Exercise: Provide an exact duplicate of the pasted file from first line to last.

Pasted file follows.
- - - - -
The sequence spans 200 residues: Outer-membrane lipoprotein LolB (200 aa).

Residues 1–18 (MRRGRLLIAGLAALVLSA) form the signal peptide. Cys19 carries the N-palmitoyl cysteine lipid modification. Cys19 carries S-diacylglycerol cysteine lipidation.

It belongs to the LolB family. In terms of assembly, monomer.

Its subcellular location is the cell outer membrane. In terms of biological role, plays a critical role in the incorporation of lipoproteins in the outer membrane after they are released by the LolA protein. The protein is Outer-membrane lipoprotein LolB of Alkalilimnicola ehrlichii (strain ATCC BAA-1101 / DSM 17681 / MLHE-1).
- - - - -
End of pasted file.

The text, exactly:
The sequence spans 200 residues: Outer-membrane lipoprotein LolB (200 aa).

Residues 1–18 (MRRGRLLIAGLAALVLSA) form the signal peptide. Cys19 carries the N-palmitoyl cysteine lipid modification. Cys19 carries S-diacylglycerol cysteine lipidation.

It belongs to the LolB family. In terms of assembly, monomer.

Its subcellular location is the cell outer membrane. In terms of biological role, plays a critical role in the incorporation of lipoproteins in the outer membrane after they are released by the LolA protein. The protein is Outer-membrane lipoprotein LolB of Alkalilimnicola ehrlichii (strain ATCC BAA-1101 / DSM 17681 / MLHE-1).